Be honest, how old is your walk-in? Probably too old, assuming your restaurant has been around for a while. Don’t worry, you’re not alone. Walk-ins are expensive and complicated to replace, so most restaurant owners try to wait as long as possible before biting the bullet and getting a new one installed. But let’s face it, when your food isn’t staying frozen anymore, or when the ice buildup jams your walk-in doors open it’s probably time to make some serious decisions.
That’s why PJP is here to help. We’ve compiled a list of 7 tips for you those of you who might be thinking about replacing a walk-in fridge or freezer in the near future.
1) What will be stored in the walk-in?
The density and temperature of food determines how long it takes to chill it properly. A walk-in that will be loaded with slabs of meat, likely requires a larger refrigeration system than a walk-in used to store salad greens.
2) What about the door?
Doors endure a lot of wear and tear. Depending on the daily traffic in and out of your walk-in, you may want to consider a heavy-duty door. At a minimum, you’ll want kick plates on the door, and inside the walk-in, to help prevent damage. Self-closing hinges and strip curtains are also helpful to keep cold in and hot air out.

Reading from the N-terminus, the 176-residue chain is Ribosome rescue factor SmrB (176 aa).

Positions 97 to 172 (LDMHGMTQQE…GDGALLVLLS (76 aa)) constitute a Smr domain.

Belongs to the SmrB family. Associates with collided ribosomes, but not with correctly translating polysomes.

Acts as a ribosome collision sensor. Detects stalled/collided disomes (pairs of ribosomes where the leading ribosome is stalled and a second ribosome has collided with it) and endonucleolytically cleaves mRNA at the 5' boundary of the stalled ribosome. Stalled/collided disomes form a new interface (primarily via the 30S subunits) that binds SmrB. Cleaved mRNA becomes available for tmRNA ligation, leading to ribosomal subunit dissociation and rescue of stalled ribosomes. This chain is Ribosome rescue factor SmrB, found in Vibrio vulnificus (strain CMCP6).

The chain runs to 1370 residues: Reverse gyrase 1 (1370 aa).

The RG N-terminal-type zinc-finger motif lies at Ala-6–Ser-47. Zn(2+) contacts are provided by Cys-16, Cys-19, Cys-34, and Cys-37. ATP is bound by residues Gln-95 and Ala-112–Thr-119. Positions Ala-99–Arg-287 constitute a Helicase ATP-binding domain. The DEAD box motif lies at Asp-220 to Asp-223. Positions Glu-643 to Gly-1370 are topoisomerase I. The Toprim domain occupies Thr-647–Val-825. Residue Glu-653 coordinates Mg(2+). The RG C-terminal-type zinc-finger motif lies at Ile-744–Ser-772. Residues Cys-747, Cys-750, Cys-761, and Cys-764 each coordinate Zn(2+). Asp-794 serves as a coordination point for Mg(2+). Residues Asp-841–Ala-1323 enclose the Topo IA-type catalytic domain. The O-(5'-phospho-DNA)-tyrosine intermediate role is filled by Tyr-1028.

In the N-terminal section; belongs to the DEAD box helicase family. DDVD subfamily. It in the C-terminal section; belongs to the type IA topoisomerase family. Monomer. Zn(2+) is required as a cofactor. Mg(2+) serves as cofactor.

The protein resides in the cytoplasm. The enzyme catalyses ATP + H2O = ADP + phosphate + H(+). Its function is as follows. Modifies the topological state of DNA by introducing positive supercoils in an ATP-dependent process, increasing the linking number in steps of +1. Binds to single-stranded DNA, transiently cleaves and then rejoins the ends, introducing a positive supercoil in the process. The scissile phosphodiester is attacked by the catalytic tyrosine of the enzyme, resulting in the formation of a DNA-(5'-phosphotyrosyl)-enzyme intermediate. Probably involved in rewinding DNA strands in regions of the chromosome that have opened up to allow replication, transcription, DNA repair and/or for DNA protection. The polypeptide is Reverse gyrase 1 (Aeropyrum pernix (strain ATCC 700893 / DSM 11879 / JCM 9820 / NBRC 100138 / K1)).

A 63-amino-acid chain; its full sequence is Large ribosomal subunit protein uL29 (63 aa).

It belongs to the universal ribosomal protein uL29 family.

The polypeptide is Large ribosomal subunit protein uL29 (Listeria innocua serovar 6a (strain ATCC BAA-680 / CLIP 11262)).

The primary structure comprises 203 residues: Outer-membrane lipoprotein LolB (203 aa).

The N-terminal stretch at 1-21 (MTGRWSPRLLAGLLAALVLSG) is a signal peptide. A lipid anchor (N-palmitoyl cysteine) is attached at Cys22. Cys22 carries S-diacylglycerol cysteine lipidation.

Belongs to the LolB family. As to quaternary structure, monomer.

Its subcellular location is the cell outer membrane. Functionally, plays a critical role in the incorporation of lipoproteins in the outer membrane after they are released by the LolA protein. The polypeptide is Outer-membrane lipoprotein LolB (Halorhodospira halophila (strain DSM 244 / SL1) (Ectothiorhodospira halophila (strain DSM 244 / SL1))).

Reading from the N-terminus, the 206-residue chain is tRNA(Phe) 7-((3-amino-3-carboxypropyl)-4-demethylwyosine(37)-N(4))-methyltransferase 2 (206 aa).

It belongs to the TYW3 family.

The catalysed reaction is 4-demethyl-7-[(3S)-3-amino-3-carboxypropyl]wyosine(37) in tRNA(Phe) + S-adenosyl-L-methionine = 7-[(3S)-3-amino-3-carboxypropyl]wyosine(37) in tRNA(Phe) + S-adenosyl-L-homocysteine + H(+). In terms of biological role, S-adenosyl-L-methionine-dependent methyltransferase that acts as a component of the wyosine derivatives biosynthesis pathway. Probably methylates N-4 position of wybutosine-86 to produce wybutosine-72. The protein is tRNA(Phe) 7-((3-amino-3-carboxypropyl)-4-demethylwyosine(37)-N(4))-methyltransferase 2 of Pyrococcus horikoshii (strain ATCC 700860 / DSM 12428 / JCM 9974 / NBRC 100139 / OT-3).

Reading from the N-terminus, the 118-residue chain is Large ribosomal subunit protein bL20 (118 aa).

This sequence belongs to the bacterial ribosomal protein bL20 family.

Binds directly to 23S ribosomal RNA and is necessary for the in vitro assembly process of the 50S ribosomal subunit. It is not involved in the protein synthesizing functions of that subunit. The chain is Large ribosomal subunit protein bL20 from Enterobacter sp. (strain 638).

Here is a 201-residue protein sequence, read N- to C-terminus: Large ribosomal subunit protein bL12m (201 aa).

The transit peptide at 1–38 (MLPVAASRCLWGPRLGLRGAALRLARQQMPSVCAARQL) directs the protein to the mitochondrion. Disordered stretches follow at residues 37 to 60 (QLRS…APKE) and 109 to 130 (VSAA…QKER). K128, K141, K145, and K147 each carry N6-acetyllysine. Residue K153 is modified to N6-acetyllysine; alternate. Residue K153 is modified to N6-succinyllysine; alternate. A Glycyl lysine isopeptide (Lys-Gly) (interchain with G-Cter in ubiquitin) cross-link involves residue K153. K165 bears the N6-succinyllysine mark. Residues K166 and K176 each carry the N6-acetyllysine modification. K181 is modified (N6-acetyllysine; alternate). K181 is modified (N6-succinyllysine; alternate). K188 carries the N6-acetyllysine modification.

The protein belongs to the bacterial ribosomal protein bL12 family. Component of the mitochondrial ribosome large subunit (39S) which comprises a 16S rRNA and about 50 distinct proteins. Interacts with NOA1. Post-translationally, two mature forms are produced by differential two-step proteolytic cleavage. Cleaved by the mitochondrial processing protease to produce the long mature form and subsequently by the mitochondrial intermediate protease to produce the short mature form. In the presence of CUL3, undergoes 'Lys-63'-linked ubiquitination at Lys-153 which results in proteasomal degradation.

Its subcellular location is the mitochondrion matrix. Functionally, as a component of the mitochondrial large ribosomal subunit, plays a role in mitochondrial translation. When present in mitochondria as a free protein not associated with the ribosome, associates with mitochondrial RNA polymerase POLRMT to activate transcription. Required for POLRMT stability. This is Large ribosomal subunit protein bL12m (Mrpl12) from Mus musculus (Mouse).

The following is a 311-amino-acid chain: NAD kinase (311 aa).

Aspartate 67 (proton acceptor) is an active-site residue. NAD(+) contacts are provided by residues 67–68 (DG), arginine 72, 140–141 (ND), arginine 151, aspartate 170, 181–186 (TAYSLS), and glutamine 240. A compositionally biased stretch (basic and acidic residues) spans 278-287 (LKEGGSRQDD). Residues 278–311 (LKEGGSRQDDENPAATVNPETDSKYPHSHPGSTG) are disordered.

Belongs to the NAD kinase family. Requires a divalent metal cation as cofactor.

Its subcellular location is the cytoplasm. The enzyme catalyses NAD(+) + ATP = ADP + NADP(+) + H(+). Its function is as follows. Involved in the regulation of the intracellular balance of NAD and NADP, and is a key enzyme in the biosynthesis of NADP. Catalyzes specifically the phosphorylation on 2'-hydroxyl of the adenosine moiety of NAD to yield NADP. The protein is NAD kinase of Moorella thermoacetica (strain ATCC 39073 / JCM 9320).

3) What about the floor?
Consider the traffic in your walk-in. Are you using carts heavy-loaded with product? Will you be installing heavy-duty shelves? Make sure you select a floor that can handle the daily loads. A reinforced or structural floor may be necessary. Consider too whether you’ll need an exterior ramp for ease of access.
4) Do you foresee any major changes?
Is your operation expected to expand, move, or make major changes to its menu? Consider your future plans and how they might affect your storage and refrigeration needs. Consider a walk-in with cam-locking panels that are easier to dismantle and move, or expand, if necessary.
5) Look for a manufacturer who can do it all.
Purchasing the walk-in box and refrigeration system from the same manufacturer can save time and trouble. Sure, you might buy a Chevy and drop a Volvo engine into it, but do you really want to? It’s usually simpler, and more efficient in the long run, to purchase a walk-in box and cooling system that are specifically designed and built to work with each other. And if necessary, look for a manufacturer that can offer design help on larger projects too.
6) Check your warranty.
Make sure to check the warranty of your new walk-in. Find out who the local service contractor is and keep their number handy.
7) As Always, Call your PJP Sales Rep.
When it comes to purchasing large pieces of equipment for your kitchen, PJP always has your back. We’re always willing to work with you and accommodate any of your needs in order to make sure that your restaurant is well equipped to serve your customers.